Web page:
In our ozone-based method, the oxidation thickness substantially depends upon the oxidation temperature. Thus, for a given processing set-up, the planned oxidation temperature determines the potential thickness of oxidizable aluminum. Thus, before continuing, the planned oxidation temperature must be determined. This oxidation temperature substantially depends upon the thickness of the ozone-base aluminum oxide desired as shown in FIG. 3. This figure shows that for 2.0 nm aluminum oxides, the temperature should be near 25 degrees C. For a 3.0 nm aluminum oxide, the temperature should be approximately 300 degrees C. Similarly, 500 to 530 degrees C. forms an approximately 4.0-5.0 nm oxide, high quality aluminum oxide. These low temperature formations are important, due to the low melting point of aluminum.
FIG. 3 was generated for UV-generated ozone in substantially pure oxygen at a 400 Torr O2 pressure. Other ozone generation methods, or different oxygen pressures and/or concentrations may require adjustment of the temperature to yield a desired, precise aluminum oxide thicknesses.
It is desirable to end up with a fully oxidized aluminum layer, without substantial oxidation of the underlying silicon. But ozone is an excellent oxidizer for silicon, thus process control considerations require that we accept a small amount of unoxidized aluminum or oxidized silicon. In a gate dielectric application, it is more preferable to oxidize a small part of the silicon, than to leave unoxidized aluminum. If significant unoxidized Al remains, the metal layer can terminate the electric field in the Al2O3, not allowing channel inversion.
Upon the silicon substrate 10, we first form a thin, uniform layer of aluminum 13. Since an unoxidized layer of aluminum grows thicker upon oxidation, skilled artisans know to make the aluminum layer 13 thinner than the potential thickness of oxidized aluminum. Typically, this aluminum layer 13 will be formed by sputtering or by atomic layer epitaxy. However, the method is not important as long as the thickness, composition, and uniformity are well controlled.
After the aluminum layer 13 is formed, but before exposure to an oxygen source, the substrate 10 (along with aluminum 13) temperature is stabilized at the planned oxidation temperature determined above.
This ability to grow precise, repeatable, usefully thick aluminum oxides at low temperatures greatly simplifies the temperature control problems. The ability to stabilize the whole wafer at the oxidation temperature allows for excellent process control, thus giving a uniform, repeatable oxidation thickness. Useful thermal oxides can be grown on wafers sitting in easily controlled furnaces. We have also found that this method is capable of producing aluminum oxides with good electrical properties. This ozone-based method can routinely achieve breakdown voltages above 10 MV/cm.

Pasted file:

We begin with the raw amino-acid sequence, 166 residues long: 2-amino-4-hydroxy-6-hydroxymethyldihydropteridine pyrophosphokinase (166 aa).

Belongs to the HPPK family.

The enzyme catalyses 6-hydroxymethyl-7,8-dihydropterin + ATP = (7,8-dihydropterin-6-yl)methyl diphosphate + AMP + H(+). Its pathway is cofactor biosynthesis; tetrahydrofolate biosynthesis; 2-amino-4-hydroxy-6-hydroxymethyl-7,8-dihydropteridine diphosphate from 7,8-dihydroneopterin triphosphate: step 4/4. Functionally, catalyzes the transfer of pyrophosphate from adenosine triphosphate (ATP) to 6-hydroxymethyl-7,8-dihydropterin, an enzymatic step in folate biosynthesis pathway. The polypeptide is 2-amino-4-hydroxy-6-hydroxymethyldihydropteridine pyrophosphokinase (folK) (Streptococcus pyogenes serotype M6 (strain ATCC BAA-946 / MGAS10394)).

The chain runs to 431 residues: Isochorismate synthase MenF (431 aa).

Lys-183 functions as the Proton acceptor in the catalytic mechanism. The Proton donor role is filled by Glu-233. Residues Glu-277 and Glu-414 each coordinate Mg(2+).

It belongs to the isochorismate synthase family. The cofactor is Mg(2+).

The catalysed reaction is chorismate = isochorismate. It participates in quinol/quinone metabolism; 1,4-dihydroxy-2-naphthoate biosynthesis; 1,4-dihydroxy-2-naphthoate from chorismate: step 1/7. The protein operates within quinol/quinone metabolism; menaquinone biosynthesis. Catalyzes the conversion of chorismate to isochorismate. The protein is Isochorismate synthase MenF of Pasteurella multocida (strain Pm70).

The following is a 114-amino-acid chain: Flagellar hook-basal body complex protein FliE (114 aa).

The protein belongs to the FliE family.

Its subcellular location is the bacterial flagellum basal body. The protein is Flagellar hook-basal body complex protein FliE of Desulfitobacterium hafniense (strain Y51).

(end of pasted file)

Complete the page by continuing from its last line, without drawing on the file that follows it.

The clean, temperature stabilized wafer with aluminum layer 13 is exposed to ozone 14. We have found that introducing molecular oxygen to the reaction chamber and exposing the oxygen to a mercury lamp (particular with 183 nm and 253 nm emission lines), generates sufficient quantities of ozone. Other ultraviolet sources or other non-energetic ozone sources can be substituted for the mercury lamp generated ozone, and can be placed remotely from wafer. These other sources include commercial ozone generators. As an example, barrier discharge ozonizers are available as clean room compatible ozone generators. Energetic ozone sources can be used, but it is preferable to keep any excited ozone species from contacting the wafer. We have found that methods that allow an ozone plasma to contact the wafer form aluminum oxides with poor electrical properties, such as a significantly lower breakdown voltage. The ozone plasma methods also tend to exhibit poor uniformity and have repeatability problems. In our non-plasma ozone-based method, the oxygen/ozone 14 pressure can be varied from below a microtorr to several atmospheres. We have found that pressures between several hundred torr and one atmosphere provide a simple method to provide good results. If desired, the oxygen/ozone 14 can be mixed with an inert gas, such as argon.
This ozone-based process forms a very uniform, substantially thick aluminum oxide layer 16 on the exposed silicon surface 12. This oxide layer 16 is much thicker than a conventional thermal oxide formed from exposing aluminum to O2 at the same temperature and time. Of even more importance, this oxide 16 is very repeatable and very uniform, primarily due to its self-limiting nature. This repeatability allows for very small thicknesses of underlying SiO2. When depositing a thick aluminum layer on a substantially flat silicon surface, this method repeatably produces Al2O3 layers with thickness uniformities better than 3% (better than 0.1 nm uniformity of an 3.0 nm thick oxide) across a 4 inch test wafer. Better heating uniformity can allow thickness uniformities below 1%. In fact, this method's oxide thickness uniformity will likely be limited in practice only by the aluminum layer thickness or the process heating uniformity, as opposed to the oxidation method itself. A typical transistor or capacitor layout will include a gate (or capacitor) electrode 21 superadjacent to the oxide 16.